Wealth of the Wild: How Indigenous Animals Have Brought Many Cultures to Prosperity

Various cultures throughout the world still hold on to ancient traditions, practices and artistry as a way to bring prosperity to their people and their community. Those ancient techniques and materials are considered sacred, not only because of the history and the fact that these artistic practices have been passed down for tens of thousands of years, but also because of the wealth that these traditions have brought to those cultures, especially throughout South America.

You might not realize but chances are, many of the gorgeous fabrics in your home and your closet are the product of ancient artistic traditions using fabric from indigenous animals in South America. That heavenly throw blanket you’re snuggling? Alpacas from Peru. That deliciously soft and delicate sweater you adore on a cool day? Llamas from Bolivia. From blankets to upholstery to sweaters, ponchos, tapestries, shoes and more, indigenous animals have brought many cultures to prosperity over the years, and continue to do so, both giving back to their communities and giving consumers handcrafted, luxurious fabrics and goods that cannot be manufactured anywhere else.  

5Indigenous Animals are A Key Source of Prosperity

Fiber Indigenous Animals

When you think about delicacies and unique products that originate from countries in South America, you probably think about a handful of obvious goods. Of course, you think about the produce and grains that come from those countries. Perhaps your mind goes right to coffee beans, cacao or sugar. A lot of goods are exported from South America and enjoyed around the world. But in addition to all of those goods, grazing animals such as llamas, alpacas, and vicuñas also thrive in these countries. Thanks to the cold climates in the region, these animals flourish and ultimately provide much-needed and highly valued resources and materials used to create textile products that are exported across the globe. Just look around your home — if you’re lucky you are enjoying the fruits of those labors as we speak.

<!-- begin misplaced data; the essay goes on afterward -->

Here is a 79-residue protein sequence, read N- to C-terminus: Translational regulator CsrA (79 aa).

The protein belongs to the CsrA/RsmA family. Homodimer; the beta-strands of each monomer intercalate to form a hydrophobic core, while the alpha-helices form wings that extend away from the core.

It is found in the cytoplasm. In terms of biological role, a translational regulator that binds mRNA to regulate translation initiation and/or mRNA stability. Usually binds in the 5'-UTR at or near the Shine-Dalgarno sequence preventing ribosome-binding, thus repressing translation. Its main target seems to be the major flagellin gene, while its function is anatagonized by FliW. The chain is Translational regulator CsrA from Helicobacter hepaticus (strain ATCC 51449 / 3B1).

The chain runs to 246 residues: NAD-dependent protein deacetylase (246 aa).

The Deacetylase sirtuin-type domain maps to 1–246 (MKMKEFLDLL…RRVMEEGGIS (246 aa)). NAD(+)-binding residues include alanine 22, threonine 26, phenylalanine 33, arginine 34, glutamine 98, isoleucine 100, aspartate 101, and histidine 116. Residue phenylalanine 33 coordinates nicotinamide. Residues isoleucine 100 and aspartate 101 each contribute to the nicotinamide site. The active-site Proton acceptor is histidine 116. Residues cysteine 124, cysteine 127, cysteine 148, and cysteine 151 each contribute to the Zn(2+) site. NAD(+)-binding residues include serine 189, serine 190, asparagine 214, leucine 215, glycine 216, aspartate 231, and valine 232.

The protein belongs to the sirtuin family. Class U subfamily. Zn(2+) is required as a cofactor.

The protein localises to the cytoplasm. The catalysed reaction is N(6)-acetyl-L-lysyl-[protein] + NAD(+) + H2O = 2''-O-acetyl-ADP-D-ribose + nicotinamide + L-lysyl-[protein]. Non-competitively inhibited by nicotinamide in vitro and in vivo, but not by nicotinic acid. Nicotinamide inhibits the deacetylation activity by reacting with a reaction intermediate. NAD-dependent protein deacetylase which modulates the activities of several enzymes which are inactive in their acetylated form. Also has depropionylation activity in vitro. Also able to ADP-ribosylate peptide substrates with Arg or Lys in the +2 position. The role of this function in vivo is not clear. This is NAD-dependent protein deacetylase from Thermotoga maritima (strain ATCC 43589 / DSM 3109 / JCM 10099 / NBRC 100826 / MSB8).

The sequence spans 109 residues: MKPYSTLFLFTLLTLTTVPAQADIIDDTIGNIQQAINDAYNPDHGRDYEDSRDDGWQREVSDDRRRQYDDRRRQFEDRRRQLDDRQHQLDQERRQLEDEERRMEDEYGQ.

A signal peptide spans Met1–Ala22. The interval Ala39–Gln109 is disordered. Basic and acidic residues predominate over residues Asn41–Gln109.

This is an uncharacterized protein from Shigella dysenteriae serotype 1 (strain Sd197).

These indigenous animals are bred and herded for their wool, and that material is then used in very high-quality, highly luxurious textile products ranging from home decor items to apparel and more. And while most of us primarily think of sheep as the source of wool, animals such as alpacas and llamas are equally, if not more valuable in South American countries thanks to their ability to bring prosperity to those communities, one handcrafted good at a time.

Long before the globalized market created an economy focused on cheap, fake, machine-made products (we’re looking at you rayon and polyester), cultures focused on using the animal materials and the ancient traditions that had been preserved and protected for thousands of years.

According to the Centro de Textiles Tradicionales del Cusco (CTTC), a non-profit organization that promotes the empowerment of weavers through the sustainable practice of Peruvian ancestral textiles in the Cusco region, historically there was a very specific order of importance in their empire in the Incan empire in ancient Peru. Nobility was at the top of the order, but shortly after the nobles came the indigenous animals — the alpacas, vicuñas and llamas — that produced fiber, and third were the textiles that those fibers created. For context, all of those materials and objects were ranked above gold and silver in terms of value and importance.

And while so much has changed in the world since then, some things still remain the same. These indigenous animals have helped bring several cultures to prosperity, and continue to do so thanks to businesses and entrepreneurs focused on creating goods that also give back to their communities.